1.5.2. Side Effects. The drugs used to treat RA are notorious for serious side effects that can damage practically every organ and system. These side effects can be life-threatening and uncommonly fatal. Analgesics and NSAID often lead to gastritis and acid-peptic disorders, and prolonged use can cause hepatic and renal derangement. Steroids cause water retention and edema, increased body weight, skin atrophy and easy bruisability, delayed wound healing and hirsutism. Metabolic derangements (diabetes), hypertension, osteoporosis, and infections are often reported by patients on steroid use. Being immunosuppressive, DMARD-including biological agents predispose patients to serious and difficult-to-treat infections; tuberculosis and fungal infections are of serious concern (especially with biological agents). They rarely cause pulmonary, cardiac, or neurological complications and are implicated in malignancy.

1.6. Non-pharmacological Management [33]. Unfortunately, this aspect of the treatment of RA has been neglected both by doctors and the community. Counseling and health education are fundamental requirements. Patients suffer from several myths and misconceptions. Patients of RA are considered to consume an inadequate and unsuitable diet [36, 37]. Patients follow several dos and don’ts which are often not advocated by doctors. This often causes malnutrition and anemia. None of the current standard guidelines on the management of RA provides comprehensive advice on diet. Patients are likely to benefit from a balanced diet rich in vegetables and fruits. Much evidence is available to support the benefits of following a Mediterranean diet and a diet rich in Omega oils [5]. Supervised exercise, physiotherapy, and rehabilitation are mandatory for optimum function and well-being.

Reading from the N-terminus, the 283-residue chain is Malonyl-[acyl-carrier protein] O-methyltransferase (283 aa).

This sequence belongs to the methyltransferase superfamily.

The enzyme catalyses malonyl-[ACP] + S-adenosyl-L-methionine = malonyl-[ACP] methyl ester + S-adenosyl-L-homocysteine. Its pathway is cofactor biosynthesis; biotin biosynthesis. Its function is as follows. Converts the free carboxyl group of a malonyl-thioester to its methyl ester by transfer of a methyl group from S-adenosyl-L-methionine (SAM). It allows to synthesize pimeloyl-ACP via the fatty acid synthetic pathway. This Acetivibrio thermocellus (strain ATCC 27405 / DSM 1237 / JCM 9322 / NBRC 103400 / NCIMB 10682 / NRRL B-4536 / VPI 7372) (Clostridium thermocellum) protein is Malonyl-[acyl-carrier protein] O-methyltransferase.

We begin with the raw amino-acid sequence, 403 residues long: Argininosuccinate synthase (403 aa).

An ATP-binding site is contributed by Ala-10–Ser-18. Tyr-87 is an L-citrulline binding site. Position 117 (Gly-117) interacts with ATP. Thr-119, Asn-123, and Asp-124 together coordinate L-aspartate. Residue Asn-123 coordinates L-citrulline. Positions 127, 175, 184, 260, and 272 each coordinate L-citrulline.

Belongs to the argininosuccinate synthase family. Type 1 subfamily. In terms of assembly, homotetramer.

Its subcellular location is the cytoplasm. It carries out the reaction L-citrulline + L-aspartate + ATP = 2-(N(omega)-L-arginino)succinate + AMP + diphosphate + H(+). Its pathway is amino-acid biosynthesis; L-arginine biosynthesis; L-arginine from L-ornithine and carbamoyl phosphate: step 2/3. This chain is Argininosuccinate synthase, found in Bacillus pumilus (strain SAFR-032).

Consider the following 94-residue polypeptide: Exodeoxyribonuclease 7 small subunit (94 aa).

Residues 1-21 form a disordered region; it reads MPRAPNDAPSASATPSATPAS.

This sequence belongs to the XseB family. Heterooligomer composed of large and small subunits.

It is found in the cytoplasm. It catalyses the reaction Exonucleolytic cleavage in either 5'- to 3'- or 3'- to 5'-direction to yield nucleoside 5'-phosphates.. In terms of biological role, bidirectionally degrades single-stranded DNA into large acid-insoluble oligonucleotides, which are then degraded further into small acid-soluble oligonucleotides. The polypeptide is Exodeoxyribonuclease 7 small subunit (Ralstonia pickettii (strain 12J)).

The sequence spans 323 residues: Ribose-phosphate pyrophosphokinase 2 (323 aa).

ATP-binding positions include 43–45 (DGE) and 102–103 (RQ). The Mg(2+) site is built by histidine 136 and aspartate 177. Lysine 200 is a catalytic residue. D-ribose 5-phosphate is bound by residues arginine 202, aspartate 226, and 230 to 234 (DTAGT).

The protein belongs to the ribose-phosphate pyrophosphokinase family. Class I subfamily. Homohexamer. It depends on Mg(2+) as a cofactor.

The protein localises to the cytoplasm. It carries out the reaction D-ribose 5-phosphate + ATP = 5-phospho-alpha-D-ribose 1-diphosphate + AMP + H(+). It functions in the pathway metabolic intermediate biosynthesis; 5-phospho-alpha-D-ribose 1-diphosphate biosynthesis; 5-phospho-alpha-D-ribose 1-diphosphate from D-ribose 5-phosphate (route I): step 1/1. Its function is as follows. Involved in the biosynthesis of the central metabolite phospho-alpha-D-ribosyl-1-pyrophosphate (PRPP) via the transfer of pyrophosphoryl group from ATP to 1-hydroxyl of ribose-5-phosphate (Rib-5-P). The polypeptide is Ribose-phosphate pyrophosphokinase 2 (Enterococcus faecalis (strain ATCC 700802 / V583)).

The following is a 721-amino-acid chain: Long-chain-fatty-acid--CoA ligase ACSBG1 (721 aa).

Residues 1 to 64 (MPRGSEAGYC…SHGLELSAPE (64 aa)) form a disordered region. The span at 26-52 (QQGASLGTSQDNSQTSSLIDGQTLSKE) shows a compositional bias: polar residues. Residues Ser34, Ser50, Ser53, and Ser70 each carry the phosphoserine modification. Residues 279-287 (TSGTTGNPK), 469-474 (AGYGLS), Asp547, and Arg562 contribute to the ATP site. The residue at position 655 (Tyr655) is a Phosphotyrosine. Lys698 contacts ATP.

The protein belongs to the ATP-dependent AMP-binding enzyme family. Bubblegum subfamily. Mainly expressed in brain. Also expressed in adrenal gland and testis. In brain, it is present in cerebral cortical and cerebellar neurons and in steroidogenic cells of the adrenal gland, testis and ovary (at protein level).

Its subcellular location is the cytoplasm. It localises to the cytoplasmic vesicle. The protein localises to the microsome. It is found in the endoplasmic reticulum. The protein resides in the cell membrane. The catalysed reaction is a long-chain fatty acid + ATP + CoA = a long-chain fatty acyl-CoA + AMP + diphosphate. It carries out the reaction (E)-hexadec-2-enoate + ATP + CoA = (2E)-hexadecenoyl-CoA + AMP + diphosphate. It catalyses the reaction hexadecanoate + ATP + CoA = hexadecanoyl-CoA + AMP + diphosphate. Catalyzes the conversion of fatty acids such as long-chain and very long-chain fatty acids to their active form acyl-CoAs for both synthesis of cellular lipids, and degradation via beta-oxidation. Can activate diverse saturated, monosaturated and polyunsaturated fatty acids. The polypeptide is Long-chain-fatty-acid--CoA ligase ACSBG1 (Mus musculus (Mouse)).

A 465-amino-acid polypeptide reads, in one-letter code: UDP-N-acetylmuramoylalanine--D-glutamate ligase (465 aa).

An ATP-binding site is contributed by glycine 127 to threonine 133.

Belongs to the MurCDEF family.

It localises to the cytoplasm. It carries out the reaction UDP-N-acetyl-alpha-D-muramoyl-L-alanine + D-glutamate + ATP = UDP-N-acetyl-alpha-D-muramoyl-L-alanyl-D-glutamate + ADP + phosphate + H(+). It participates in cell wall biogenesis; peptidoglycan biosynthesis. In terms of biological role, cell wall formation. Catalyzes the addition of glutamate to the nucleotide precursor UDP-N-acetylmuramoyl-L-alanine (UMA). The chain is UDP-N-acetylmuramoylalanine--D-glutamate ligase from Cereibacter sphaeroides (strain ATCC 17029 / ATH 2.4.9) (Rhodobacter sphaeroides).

2. Potassium (K)

2.1. Physiology. K, sodium, and calcium play integral roles in the electrophysiology of pain and myriad cellular functions. K is essential for the maintenance of cellular osmolality and homeostasis. K is an important micronutrient in health and actively participates in the normal function of several organ systems- neuro-muscular, cardiovascular, endocrine, respiratory, and renal. It is also important in metabolic pathways, especially glucose-related enzymes [38, 39]. While sodium is predominantly extracellular (blood), K is intracellular. The sodium potassium ATPase (Na-K) pump is a carrier protein for the active (energy-consuming) transport of sodium and K across cell membranes. The total body K is considered to be about 3.5 gms; maximum tissue concentration is in the skeletal muscles [40]. Extracellular K is closely and dynamically regulated to maintain a plasma concentration of 4.2 mEq/l within a narrow range (usually 3.5 to 5.5 mEq/l) of safety [41, 42]. Plasma assay is subjected to individual laboratory methods and several potential errors. Rapid K shifts across cell membranes are an important compensatory mechanism and can mask a body K deficit or excess. Abnormal levels (low or high) of plasma extracellular K can result from (i) dilution (administration of low K fluids) or concentration (dehydration); (ii) deranged K losses in urine or other body fluids; (iii) the transfer of K between cells and body fluids. Acid-base disturbances and hormones (especially insulin) are important drivers of cellular shifts. K is regulated by the kidneys though some excretion that may take place in stools and sweat. The loss of K through urine is driven by diet intake, acid base shifts, and several hormones (aldosterone, cortisol, renin, and angiotensin). Even during the total absence of diet K intake, there is an obligatory K loss by the kidneys.